In addition to the Republic of Venice’s desire to emulate ancient Rome, the city was also influenced by southern Germany, to which it was tied through trade routes.
“There the cult of St. Maurice was widespread. He was a black Roman commander who originally came from Egypt and became a martyr. He was depicted in art as a very distinguished black man, and the Venetians were also influenced by this.”
She says that the word “moro” (“Moor”) was never perceived in Italy as having a negative or racist connotation, and that it was used to describe Arabs, North Africans and people from the Middle East. In fact, the term was considered so complimentary that many Venetian families, including that of a doge (Cristoforo Moro, who lived in the late 15th century), adopted the name.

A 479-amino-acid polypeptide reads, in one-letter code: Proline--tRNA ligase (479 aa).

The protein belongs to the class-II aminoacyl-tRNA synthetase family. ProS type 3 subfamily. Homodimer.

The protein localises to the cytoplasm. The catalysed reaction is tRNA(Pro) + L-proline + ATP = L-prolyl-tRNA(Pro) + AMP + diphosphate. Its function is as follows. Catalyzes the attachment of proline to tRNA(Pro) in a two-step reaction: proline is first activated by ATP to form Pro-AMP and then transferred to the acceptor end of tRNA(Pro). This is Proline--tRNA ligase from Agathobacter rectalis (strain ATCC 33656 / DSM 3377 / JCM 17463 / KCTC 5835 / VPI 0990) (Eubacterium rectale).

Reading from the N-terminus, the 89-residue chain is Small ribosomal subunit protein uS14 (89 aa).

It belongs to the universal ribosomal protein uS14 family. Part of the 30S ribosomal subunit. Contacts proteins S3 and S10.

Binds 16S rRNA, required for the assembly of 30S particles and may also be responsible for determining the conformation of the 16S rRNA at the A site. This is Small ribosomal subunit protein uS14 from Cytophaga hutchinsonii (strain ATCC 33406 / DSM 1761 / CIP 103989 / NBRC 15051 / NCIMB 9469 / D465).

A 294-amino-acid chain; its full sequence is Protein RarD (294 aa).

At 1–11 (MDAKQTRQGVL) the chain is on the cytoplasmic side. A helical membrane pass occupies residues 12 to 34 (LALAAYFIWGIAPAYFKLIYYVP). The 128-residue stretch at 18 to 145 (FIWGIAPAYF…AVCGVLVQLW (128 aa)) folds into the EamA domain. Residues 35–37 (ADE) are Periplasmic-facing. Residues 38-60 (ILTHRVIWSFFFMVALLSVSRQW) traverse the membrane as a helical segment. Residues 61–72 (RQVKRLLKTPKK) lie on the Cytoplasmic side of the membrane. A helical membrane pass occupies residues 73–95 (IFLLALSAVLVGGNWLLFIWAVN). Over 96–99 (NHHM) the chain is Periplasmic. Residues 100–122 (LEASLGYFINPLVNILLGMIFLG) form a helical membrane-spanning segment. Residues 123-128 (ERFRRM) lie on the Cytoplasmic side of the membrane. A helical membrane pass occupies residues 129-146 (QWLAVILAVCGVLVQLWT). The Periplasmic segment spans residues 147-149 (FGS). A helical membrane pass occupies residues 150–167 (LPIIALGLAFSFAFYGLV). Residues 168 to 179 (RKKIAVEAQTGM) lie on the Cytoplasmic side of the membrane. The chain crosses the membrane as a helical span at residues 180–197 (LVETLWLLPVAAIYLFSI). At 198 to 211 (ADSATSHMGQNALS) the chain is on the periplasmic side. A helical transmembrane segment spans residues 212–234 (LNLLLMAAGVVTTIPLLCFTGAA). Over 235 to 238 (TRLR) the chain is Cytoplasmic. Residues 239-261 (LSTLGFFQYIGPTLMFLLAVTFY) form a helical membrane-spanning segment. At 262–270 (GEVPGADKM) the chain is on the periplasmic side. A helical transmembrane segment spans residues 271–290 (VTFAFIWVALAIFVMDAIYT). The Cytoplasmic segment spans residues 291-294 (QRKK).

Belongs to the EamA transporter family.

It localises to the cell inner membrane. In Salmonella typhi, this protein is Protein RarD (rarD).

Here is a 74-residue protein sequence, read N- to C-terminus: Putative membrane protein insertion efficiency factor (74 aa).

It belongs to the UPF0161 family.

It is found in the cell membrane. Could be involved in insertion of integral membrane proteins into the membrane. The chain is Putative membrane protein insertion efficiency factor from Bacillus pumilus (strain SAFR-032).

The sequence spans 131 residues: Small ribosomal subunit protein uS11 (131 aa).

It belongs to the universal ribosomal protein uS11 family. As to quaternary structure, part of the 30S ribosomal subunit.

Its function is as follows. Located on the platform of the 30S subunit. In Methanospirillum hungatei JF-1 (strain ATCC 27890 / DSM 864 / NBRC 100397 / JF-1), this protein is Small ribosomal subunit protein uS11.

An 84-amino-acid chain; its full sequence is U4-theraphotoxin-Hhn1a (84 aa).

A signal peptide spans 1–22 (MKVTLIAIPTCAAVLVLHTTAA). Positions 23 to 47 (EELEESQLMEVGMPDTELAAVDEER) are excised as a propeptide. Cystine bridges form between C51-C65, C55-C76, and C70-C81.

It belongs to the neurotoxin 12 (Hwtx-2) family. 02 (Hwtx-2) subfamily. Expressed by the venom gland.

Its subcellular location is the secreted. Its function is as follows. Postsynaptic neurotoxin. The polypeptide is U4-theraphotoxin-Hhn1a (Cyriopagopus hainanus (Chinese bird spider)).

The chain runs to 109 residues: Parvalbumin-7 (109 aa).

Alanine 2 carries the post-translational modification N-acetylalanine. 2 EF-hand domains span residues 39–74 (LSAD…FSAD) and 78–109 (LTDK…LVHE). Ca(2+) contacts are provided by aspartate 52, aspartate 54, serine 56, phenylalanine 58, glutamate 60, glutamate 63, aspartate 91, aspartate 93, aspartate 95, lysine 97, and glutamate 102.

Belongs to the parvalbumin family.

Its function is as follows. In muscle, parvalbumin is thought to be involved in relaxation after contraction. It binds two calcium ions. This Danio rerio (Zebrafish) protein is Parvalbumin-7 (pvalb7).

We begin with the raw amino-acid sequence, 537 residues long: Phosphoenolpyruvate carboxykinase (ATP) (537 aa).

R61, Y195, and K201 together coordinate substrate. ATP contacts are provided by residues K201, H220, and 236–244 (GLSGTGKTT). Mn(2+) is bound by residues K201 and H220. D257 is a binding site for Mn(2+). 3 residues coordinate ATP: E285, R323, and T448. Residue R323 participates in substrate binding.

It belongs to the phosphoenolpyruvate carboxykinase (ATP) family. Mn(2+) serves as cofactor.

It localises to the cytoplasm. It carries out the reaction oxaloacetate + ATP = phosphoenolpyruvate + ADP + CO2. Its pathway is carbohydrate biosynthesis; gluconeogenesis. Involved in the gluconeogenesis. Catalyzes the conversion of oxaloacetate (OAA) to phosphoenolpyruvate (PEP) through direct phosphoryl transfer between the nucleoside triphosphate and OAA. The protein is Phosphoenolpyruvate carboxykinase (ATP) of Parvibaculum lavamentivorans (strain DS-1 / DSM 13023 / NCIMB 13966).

“The moro also became a symbol of three places in Italy that are all interconnected,” she says.
“Venice, which has been represented for centuries by the symbol of a black prince, after the symbol of the lion of St. Mark. Sardinia, whose flag includes four heads of black men, eyes covered. In the most recent version, the cloth extends above his eyes. And Sicily, one of whose symbols is the Testa di Moro, a ceramic vase in the form of a black man’s head, paired with a vase in the form of a white woman’s head.”
The protagonist of the city